Brooker is “one of America’s best critics of modernism and the very best of critics of T. S. Eliot.”

“An essential collection for understanding T. S. Eliot and modern poetry.”

T. S. Eliot Society Newsletter (Summer 1996):
“This deeply satisfying collection of essays... conveys a complex yet highly unified understanding of modernism and one of its major figures.”

“Brooker’s essays are persuasive because they challenge... the dualistic, inevitably reductive, critical framework that has dominated the study of Eliot.”

“An impatience with reductive critical approaches also fuels Brooker’s insistence on greater critical rigor and precision. Her own compellingly high standard... is apparent most impressively in illuminating discussions of Eliot’s ‘mythical method’ and of his debt to Bradley’s idealism.”

Modern Schoolman (January 1996):
Mastery and Escape is a “collection of almost two decades of philosophically astute work sympathetic to the mind of T. S. Eliot.”

“Brooker’s book is... informed throughout by her sense of Eliot’s search for a unifying Absolute, first in substitutes for religion and then in religion itself. With Eliot, she is also alert to the frustrated longings for an ordering transcendence in the fanaticisms, myth-making and desecrations of modern politics, art, and erotics.”

English Literature in Transition 1880-1920 (January 1997):
“An assortment of extremely thoughtful, compelling discussions that celebrate Eliot as the most significant modernist figure... Brooker is one of the few critics to connect the dialectical pattern of Eliot’s imagination to the intellectual and cultural influences most evident in his work.”

One impulse that connects all of these essays is a driving need to expose and amend misunderstandings that have plagued modernism and Eliot; the resulting theme is one of the book’s real strengths.”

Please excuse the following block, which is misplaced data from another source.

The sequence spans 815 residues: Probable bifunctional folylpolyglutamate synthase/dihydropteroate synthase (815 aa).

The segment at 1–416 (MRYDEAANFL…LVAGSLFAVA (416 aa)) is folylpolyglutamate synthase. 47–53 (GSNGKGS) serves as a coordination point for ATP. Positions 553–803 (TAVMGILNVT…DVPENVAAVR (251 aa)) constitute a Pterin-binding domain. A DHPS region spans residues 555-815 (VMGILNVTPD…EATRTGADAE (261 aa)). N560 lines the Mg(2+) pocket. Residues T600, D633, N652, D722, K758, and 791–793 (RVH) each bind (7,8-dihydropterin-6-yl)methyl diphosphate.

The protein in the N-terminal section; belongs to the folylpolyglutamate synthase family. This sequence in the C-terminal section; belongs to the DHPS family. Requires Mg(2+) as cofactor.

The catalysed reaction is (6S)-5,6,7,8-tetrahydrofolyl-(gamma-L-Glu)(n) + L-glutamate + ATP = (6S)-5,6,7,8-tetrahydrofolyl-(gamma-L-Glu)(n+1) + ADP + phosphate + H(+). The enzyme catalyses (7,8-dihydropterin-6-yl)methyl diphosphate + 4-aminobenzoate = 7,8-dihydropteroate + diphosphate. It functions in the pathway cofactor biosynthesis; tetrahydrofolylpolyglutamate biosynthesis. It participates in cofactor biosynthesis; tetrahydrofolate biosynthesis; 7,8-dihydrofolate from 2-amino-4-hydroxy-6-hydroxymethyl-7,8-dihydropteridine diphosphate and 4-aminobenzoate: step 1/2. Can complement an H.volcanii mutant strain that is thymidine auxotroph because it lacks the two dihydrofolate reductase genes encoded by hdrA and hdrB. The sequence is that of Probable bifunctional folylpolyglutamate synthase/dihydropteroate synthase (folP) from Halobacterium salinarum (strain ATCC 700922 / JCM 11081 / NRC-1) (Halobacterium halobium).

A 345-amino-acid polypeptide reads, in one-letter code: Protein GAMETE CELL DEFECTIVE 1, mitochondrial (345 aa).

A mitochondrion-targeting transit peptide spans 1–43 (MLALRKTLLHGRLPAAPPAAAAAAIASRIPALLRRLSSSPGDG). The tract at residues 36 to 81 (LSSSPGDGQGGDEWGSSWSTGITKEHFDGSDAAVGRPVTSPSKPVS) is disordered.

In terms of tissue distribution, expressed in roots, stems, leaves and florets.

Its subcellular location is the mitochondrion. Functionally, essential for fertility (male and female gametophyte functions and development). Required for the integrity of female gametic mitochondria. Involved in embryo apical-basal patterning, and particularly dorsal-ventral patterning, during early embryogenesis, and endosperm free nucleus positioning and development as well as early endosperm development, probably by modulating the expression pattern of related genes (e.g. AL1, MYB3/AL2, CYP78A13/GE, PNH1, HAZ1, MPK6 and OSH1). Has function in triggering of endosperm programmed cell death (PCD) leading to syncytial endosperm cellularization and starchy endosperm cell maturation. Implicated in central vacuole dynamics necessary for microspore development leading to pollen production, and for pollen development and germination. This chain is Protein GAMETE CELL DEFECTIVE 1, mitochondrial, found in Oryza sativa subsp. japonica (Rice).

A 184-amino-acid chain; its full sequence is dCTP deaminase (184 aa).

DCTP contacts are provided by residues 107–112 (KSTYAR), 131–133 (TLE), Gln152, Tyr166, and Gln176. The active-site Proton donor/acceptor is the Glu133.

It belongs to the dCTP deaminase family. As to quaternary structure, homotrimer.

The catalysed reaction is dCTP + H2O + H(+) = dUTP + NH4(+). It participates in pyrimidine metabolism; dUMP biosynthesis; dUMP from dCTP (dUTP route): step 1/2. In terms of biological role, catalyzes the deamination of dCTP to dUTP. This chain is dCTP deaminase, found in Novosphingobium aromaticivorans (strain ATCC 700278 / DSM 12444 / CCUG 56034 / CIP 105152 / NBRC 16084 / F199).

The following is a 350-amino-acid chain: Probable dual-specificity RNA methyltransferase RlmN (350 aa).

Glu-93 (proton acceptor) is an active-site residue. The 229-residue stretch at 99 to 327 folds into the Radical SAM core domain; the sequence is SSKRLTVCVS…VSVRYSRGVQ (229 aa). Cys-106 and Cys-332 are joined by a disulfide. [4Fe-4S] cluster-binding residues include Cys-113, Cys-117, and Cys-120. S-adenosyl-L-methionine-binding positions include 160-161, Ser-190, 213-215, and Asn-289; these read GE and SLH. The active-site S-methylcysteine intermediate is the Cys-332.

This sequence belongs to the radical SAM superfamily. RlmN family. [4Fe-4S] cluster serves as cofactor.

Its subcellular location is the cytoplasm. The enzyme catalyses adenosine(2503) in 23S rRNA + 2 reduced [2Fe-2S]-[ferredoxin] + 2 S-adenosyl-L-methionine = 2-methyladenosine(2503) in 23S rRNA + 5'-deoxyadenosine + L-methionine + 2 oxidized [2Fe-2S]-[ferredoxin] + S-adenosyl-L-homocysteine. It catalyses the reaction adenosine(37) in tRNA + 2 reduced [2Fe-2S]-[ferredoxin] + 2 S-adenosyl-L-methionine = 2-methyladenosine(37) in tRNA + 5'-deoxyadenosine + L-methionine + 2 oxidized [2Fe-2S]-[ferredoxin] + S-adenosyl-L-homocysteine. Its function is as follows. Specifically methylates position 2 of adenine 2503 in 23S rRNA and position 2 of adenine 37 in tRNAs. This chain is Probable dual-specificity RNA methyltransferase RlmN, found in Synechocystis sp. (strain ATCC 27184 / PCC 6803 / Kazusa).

South Atlantic Review (September 1995):
“Brooker has throughout her career been dedicated to explaining... difficult influences, which she knows well from firsthand study of their texts. Mastery and Escape is a collection of fifteen essays, providing valuable studies of much of the background material so essential to an in-depth knowledge of Eliot’s mind and work.”

“In ‘Tradition and Female Enmity: Sandra M. Gilbert and Susan Gubar Read T. S. Eliot,’ Brooker... takes to task two of the leading figures in feminist criticism for their attack on Eliot. She is more than a worthy adversary, for her essay is armed with wit, confidence, solid knowledge of feminist criticism, and a facility with the tools of logic and argumentation. This is intellectual warfare at its best as she counterattacks with logic, addressing and demolishing their points one by one... Brooker goes for the jugular in a no-nonsense, no-holds-barred approach, demonstrating the fallacies in their arguments in a rapid-fire manner.”

This book "makes such an important contribution to Eliot studies in its clarification of... crucial material which shaped the mind of this great twentieth-century figure."

College English (April 1996):
“Brooker’s work on Eliot is deservedly well known and respected. Her latest, Mastery and Escape, is a compendium of essays. The various insights garnered here are clearly the result of many years of reading, teaching, and thinking about Eliot.”

Christianity and Literature (Winter 1996):
Mastery and Escape “offers a fresh portrait of the cultural climate of early twentieth-century Europe, . . . [Brooker’s] case for a return to an Eliot-centered view of modernism lies in the poet’s ability to comprehend the intellectual revolution that [was] transforming virtually everything from theoretical physics to music and painting.”

American Literary Scholarship (1994):
“Brooker... defines the high modernist ‘tendency to move forward by spiraling back.’ ...She has read Eliot’s prose thoroughly, and her work draws on diverse works from all periods... [She shows Eliot’s] resolute stance against dualism, particularly valuable because contemporary critics are sometimes too ready to analyze Eliot dualistically from a perspective... he hoped his writings would disprove.”